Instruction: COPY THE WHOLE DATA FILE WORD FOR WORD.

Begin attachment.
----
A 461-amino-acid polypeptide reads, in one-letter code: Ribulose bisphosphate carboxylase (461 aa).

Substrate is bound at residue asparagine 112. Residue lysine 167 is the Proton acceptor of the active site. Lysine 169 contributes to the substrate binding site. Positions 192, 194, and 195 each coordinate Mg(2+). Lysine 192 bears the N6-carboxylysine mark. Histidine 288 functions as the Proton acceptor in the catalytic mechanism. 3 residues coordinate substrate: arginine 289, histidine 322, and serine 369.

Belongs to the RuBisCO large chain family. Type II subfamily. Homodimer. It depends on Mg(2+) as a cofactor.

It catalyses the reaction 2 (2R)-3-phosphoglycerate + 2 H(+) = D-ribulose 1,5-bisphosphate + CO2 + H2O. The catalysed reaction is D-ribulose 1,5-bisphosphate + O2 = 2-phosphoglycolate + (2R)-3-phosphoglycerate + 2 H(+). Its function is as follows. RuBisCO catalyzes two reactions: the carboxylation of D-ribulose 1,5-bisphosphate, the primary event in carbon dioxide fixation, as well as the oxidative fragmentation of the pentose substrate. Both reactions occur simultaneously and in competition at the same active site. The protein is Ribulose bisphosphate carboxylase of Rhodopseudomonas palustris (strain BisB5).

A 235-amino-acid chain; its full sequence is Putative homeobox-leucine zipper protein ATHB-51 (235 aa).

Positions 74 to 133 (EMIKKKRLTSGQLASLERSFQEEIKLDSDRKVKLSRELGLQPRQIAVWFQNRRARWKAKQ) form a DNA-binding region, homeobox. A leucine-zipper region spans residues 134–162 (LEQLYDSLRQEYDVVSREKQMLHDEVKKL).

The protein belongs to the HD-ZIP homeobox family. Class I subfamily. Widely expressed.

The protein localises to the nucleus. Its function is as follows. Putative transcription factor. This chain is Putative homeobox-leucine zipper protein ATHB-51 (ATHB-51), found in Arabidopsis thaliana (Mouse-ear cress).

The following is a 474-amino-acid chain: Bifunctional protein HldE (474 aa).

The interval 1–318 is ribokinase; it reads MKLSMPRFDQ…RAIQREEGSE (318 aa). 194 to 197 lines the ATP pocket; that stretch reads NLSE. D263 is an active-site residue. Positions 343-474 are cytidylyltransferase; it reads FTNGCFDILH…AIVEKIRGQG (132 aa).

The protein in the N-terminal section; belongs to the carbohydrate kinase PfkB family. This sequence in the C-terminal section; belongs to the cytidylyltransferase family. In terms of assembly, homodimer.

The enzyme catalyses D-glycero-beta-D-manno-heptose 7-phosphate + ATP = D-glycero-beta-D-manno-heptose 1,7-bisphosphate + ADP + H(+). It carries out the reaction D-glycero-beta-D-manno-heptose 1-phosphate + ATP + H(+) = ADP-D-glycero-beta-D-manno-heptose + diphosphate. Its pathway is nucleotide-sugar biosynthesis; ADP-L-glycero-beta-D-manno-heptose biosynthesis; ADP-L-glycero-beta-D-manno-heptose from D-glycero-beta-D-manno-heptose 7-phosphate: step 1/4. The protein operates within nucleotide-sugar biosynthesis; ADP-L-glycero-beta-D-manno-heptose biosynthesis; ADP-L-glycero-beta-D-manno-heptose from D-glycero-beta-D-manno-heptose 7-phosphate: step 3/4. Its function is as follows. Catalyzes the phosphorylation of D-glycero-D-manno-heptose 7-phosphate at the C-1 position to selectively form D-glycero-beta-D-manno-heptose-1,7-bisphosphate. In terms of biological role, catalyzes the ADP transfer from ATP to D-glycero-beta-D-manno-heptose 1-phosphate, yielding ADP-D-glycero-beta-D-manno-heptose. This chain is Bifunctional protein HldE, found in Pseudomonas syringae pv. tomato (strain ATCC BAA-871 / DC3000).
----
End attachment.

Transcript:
A 461-amino-acid polypeptide reads, in one-letter code: Ribulose bisphosphate carboxylase (461 aa).

Substrate is bound at residue asparagine 112. Residue lysine 167 is the Proton acceptor of the active site. Lysine 169 contributes to the substrate binding site. Positions 192, 194, and 195 each coordinate Mg(2+). Lysine 192 bears the N6-carboxylysine mark. Histidine 288 functions as the Proton acceptor in the catalytic mechanism. 3 residues coordinate substrate: arginine 289, histidine 322, and serine 369.

Belongs to the RuBisCO large chain family. Type II subfamily. Homodimer. It depends on Mg(2+) as a cofactor.

It catalyses the reaction 2 (2R)-3-phosphoglycerate + 2 H(+) = D-ribulose 1,5-bisphosphate + CO2 + H2O. The catalysed reaction is D-ribulose 1,5-bisphosphate + O2 = 2-phosphoglycolate + (2R)-3-phosphoglycerate + 2 H(+). Its function is as follows. RuBisCO catalyzes two reactions: the carboxylation of D-ribulose 1,5-bisphosphate, the primary event in carbon dioxide fixation, as well as the oxidative fragmentation of the pentose substrate. Both reactions occur simultaneously and in competition at the same active site. The protein is Ribulose bisphosphate carboxylase of Rhodopseudomonas palustris (strain BisB5).

A 235-amino-acid chain; its full sequence is Putative homeobox-leucine zipper protein ATHB-51 (235 aa).

Positions 74 to 133 (EMIKKKRLTSGQLASLERSFQEEIKLDSDRKVKLSRELGLQPRQIAVWFQNRRARWKAKQ) form a DNA-binding region, homeobox. A leucine-zipper region spans residues 134–162 (LEQLYDSLRQEYDVVSREKQMLHDEVKKL).

The protein belongs to the HD-ZIP homeobox family. Class I subfamily. Widely expressed.

The protein localises to the nucleus. Its function is as follows. Putative transcription factor. This chain is Putative homeobox-leucine zipper protein ATHB-51 (ATHB-51), found in Arabidopsis thaliana (Mouse-ear cress).

The following is a 474-amino-acid chain: Bifunctional protein HldE (474 aa).

The interval 1–318 is ribokinase; it reads MKLSMPRFDQ…RAIQREEGSE (318 aa). 194 to 197 lines the ATP pocket; that stretch reads NLSE. D263 is an active-site residue. Positions 343-474 are cytidylyltransferase; it reads FTNGCFDILH…AIVEKIRGQG (132 aa).

The protein in the N-terminal section; belongs to the carbohydrate kinase PfkB family. This sequence in the C-terminal section; belongs to the cytidylyltransferase family. In terms of assembly, homodimer.

The enzyme catalyses D-glycero-beta-D-manno-heptose 7-phosphate + ATP = D-glycero-beta-D-manno-heptose 1,7-bisphosphate + ADP + H(+). It carries out the reaction D-glycero-beta-D-manno-heptose 1-phosphate + ATP + H(+) = ADP-D-glycero-beta-D-manno-heptose + diphosphate. Its pathway is nucleotide-sugar biosynthesis; ADP-L-glycero-beta-D-manno-heptose biosynthesis; ADP-L-glycero-beta-D-manno-heptose from D-glycero-beta-D-manno-heptose 7-phosphate: step 1/4. The protein operates within nucleotide-sugar biosynthesis; ADP-L-glycero-beta-D-manno-heptose biosynthesis; ADP-L-glycero-beta-D-manno-heptose from D-glycero-beta-D-manno-heptose 7-phosphate: step 3/4. Its function is as follows. Catalyzes the phosphorylation of D-glycero-D-manno-heptose 7-phosphate at the C-1 position to selectively form D-glycero-beta-D-manno-heptose-1,7-bisphosphate. In terms of biological role, catalyzes the ADP transfer from ATP to D-glycero-beta-D-manno-heptose 1-phosphate, yielding ADP-D-glycero-beta-D-manno-heptose. This chain is Bifunctional protein HldE, found in Pseudomonas syringae pv. tomato (strain ATCC BAA-871 / DC3000).